Interpreting Paul through Calvin and Hobbes: The Journey Begins

This semester, for my advanced preaching class, Performance and Preaching, I decided to do a sermon series. With the text of the sermon, I’m going to post all the critiques I received from my professor, Rev. Dr. Jana Childers, as well as my classmates. I’ll be posting the sermon text first, as I preached it, and follow it with all the comments I received. 

So here is the first sermon I preached on March 4th:

Corinthians 10: 1- 13

 

            As a kid, there were very few things that influenced me more than the comic strip Calvin and Hobbes. I remember getting the paper from my mom every morning before school so I could read the comics. If I was ever running late for school and didn’t have time to read that section of the paper before leaving, my Mom would save them for me. Calvin and Hobbes was by far my favorite of all the comic strips. I would always wait to read Calvin and Hobbes last, just in case all of the other comics were bad that day. I was sucked into those scenes every time! Every adventure Calvin and Hobbes had, I felt like I was there with them! Every time Calvin made a snow sculpture, got bored in class and pretended he was Spaceman Spiff on a distant planet, or got into a skirmish with his neighbor Susie, I was in that same situation with him! I was one with Calvin!

            These feelings haven’t changed much. For Christmas a few years ago, the Christmas before coming to seminary, my dad got me something that had been on my wish list for a very long time: the leather-bound set of books, The Complete Calvin and Hobbes. This was and still is one of my favorite gifts I have received for any occasion. The reasons that I love Calvin and Hobbes have developed a little bit more, especially since I’m in seminary now. In case you don’t know Calvin and Hobbes were named for particular historic figures: John Calvin and Thomas Hobbes. Now, creator Bill Watterson has not officially said that Calvin was named after this theological idol, but he has said that Calvin was named after a 16th century theologian that favored pre-destination. Yeah, I like Calvin and Hobbes. A lot.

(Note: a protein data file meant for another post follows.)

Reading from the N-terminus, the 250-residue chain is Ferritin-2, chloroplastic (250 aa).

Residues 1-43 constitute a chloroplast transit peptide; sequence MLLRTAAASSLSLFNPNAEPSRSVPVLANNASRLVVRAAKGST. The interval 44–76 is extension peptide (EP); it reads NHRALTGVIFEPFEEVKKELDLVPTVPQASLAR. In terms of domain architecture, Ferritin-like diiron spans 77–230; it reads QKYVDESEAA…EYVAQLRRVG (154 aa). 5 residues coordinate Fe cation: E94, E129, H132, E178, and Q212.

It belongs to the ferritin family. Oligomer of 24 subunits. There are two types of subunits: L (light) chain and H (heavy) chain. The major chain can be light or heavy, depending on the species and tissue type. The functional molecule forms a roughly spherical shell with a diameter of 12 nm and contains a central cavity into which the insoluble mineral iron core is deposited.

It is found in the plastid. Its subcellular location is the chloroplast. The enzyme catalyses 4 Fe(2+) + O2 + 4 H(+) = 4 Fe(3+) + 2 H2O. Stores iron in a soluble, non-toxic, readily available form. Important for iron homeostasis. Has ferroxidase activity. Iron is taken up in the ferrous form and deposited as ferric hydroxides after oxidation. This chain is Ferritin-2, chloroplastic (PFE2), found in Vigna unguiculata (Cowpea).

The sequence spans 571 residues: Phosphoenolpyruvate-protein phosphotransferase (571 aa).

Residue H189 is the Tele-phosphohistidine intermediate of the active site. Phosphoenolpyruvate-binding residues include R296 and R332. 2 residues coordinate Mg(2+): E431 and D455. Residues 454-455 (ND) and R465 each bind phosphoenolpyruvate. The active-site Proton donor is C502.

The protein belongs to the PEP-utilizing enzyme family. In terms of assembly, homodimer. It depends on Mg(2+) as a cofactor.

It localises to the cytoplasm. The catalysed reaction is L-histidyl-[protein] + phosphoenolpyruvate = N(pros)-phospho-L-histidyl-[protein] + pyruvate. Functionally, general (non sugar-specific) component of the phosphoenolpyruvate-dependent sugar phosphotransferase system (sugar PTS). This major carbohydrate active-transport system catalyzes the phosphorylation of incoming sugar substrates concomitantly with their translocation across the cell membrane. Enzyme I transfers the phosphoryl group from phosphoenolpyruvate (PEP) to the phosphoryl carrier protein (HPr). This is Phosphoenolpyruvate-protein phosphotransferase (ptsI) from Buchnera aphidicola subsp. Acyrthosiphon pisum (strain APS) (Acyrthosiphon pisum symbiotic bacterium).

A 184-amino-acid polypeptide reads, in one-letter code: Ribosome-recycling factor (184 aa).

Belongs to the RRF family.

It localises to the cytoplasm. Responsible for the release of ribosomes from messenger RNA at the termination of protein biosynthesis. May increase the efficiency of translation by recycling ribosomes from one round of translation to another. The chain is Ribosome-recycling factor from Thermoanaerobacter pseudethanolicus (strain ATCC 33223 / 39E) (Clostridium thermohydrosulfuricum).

But this isn’t the only reason I continue to love this comic. It’s still so relatable. Watterson created these comic strips for both adults and children. This isn’t a strip that’s sole purpose is to make one laugh, though it does accomplish that objective quite often. It’s a strip that makes you think. It’s a comic that was and still is unrivaled in its artistic drawings and messages of morality in every day life. Many critics and lovers of the strip have said that there has been a huge gap left in the comics since December 31st, 1995. Bill Watterson felt he had done all he could with the comic strip when he stopped publication on that day. The rest of us felt that he could have done more and a gaping hole appeared in the funnies and our lives.

            When I sit down and read Calvin and Hobbes today, I use a note card to keep my place. On this note card, I have written a title. It says, “C & H Sermon Inspirations.” Under this heading, I have subtitles “Book I, II, and III” written. That’s where I mark the page and strip number of each entry in the collection that I think I could use in a sermon. One of the first entries from Book number three comes from page 10. It’s the strip for May 3rd, 1992, which fell on a Sunday, so it’s in color and takes up the whole page. It’s one of my favorites and one that I always remember, no matter how much time passes in between my reading of Calvin and Hobbes.

            In this strip, Calvin is outside enjoying his day. All of a sudden it starts to rain. Instead of reacting like a levelheaded person might and do something like go inside to play, Calvin decides that he should challenge the heavens. He yells to the sky for the rain to stop and when a thunderous boom comes from above he says, “Oh HO! You want to play rough, do you? FINE!” He continues to go on about this being man against the elements and even goes so far as to take off his clothes and start splashing and playing in a puddle. And then, it starts to hail. “OW! OW! WHAT’S WITH THE HAIL?! THAT’S FIGHTING DIRTY! NO FAIR!”